Review | The Lost Child (PS4)
The Lost Child on PlayStation 4 honestly seems like it would appeal to fans of the Shin Megami Tensei or even franchise at first glance, but does it live up to this expectation?
As you start off, you are placed in the role of an occult journalist named Hayato who is sent on various investigations, with the latest, and first in the game, being a strange string of murders at a train station. He soon discovers that things are more than they seem as he is quickly introduced to both demons and angels, with the lead female being known as Lua.
Unfortunately, you really don’t get to hear/see Hayato’s thoughts for the most part; It’s typically Lua doing the actual talking as you make different decisions, which can affect your karma. Due to this, and Lua’s identity, it can feel somewhat odd, as there isn’t much of a human element, but rather almost completely occult.
As you play through the game, you can use the weapon that you are granted near the beginning, known as the Gangour. This special gun allows you to actually capture the various entities you may encounter, but, in order to utilize them in combat, you must first purify them with your karma. This is where your decisions and battling skills really come in; You not only purify the creatures in order to utilize them, but you can also utilize your karma in order to level them up.
Unlike most monster capturing games, these creatures do not learn skills by simply levelling up. Instead, they learn skills in the midst of battle, providing a bit of a unique twist while encouraging you to try out different creatures in order to see what they can do, even if they appear to be useless at first. You can hit a level cap with the entities, in which case you can, upon acquiring certain items, of course, take them to a location and evolve them into more powerful forms.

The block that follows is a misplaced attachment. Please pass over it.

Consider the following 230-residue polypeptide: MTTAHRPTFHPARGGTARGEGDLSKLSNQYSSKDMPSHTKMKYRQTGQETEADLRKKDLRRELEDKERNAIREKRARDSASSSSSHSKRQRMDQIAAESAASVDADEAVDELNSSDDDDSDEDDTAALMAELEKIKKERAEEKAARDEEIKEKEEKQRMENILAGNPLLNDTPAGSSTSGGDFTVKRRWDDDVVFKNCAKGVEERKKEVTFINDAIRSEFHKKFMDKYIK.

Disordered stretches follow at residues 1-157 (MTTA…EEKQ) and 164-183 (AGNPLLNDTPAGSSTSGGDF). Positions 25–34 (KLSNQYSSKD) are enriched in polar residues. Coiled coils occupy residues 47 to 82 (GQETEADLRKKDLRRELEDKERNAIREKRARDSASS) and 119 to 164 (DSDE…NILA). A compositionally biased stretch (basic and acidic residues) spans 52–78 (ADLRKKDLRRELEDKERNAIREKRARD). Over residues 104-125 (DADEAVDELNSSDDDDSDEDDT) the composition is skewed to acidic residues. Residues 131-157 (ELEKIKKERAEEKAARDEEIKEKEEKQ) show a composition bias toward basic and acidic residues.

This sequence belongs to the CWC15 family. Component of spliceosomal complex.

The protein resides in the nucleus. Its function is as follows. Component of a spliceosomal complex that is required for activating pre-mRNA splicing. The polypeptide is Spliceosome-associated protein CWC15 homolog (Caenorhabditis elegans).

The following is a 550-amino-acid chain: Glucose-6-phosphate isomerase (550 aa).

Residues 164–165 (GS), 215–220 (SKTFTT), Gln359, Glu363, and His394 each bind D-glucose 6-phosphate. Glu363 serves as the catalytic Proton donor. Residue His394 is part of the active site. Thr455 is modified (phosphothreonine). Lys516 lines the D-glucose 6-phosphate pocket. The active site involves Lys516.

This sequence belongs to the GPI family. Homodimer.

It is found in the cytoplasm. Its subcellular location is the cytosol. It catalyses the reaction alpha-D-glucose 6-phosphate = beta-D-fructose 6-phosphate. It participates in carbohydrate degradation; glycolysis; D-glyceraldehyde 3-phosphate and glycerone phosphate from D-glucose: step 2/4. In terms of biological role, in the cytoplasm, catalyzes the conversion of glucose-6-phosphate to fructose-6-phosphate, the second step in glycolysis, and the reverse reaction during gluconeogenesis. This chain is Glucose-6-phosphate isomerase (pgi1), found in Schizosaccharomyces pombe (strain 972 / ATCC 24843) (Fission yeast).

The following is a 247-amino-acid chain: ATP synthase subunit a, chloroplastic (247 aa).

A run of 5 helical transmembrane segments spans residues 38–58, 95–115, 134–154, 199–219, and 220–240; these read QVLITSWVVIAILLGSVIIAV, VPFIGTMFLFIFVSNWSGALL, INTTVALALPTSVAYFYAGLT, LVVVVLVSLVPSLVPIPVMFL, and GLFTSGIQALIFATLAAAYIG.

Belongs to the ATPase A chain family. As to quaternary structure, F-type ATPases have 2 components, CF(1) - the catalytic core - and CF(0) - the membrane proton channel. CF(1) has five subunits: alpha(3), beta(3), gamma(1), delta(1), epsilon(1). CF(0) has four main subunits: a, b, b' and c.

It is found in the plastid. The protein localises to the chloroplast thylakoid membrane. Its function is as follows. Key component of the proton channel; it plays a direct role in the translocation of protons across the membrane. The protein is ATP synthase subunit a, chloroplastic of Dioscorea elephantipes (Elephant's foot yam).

You need to time your gun, or Burst, with the gauge to try to capture whatever it is you are fighting. If you wait too long then it can actually overload, causing you to start all over if you want to try to capture the entity in question. This adds another layer; You can’t just weaken an enemy and expect to capture it, but rather have to try to time it more carefully.
As noted earlier, you obtain karma via certain dialogue choices, but you can also obtain it through battles. Each entity prefers a specific type of karma as well, so while you can utilize any type of karma, if you utilize one that the creature in question dislikes, it can take even more to level it up. The fact that they do not level up after fights, and that you actually have to utilize the different karma types depending on the entity actually makes it more interesting.
As for Hayato himself, he is an average guy, and, as such, can only utilize weapons he can scavenge. These can range from swords to even camera tripods.
As you adventure through the various areas, known as layers, they can feel somewhat repetitive after a bit, as there usually isn’t too much to them, aside from occasional gimmicks and puzzles that have honestly felt quite easy for the most part.
Graphics and Audio
In terms of graphics, they can honestly be hit or miss. The portraits of the characters are well drawn, however the different layers can honestly feel rather bland.
In terms of audio, though nothing really special, it feels like it fits the overall theme of the game well enough.
Honestly, I expect The Lost Child to be hit and miss with most players. Fans of monster capturing and dungeon crawlers certainly have quite a bit to look forward to in the game, especially with the added strategy. The story, however, can as if you are somewhat detached, due to mostly not being narrated by Hayato himself.
Final Score: 7/10